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Erysipelas (or cellulitis) is a group A streptococcal infection resulting in inflammation of skin and underlying tissues.

Signs and Symptoms: The skin is painful, red, and tender. Patients experience fever and chills. Lymph nodes may be swollen. The skin may blister and then scab over. Perianal cellulitis may also occur with itching and painful bowel movements. The erysipelas rash may occur on face, arms, or legs and has raised borders. The infection may recur, causing chronic swelling of extremities (lymphadenitis).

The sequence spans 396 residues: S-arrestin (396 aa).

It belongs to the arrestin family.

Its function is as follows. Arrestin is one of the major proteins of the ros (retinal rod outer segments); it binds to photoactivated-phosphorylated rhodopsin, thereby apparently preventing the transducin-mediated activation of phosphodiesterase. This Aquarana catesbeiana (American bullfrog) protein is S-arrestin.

Transmission: Cellulitis begins with minor trauma, such as a bruise, usually to an extremity.

Diagnosis: The organism may be cultured from skin lesions or recovered from blood.

Treatment: Depending on the severity, treatment involves either oral or intravenous antibiotics.

Note: this article needs fact checking: is erysipelas exactly the same as, similar to, or merely related to cellulitis?

This article is adapted from the NIH Fact Sheet "Group A Streptococcal Infections", dated March 1999. As a work of the U.S. Federal Government without any other copyright notice, this is assumed to be a public domain resource.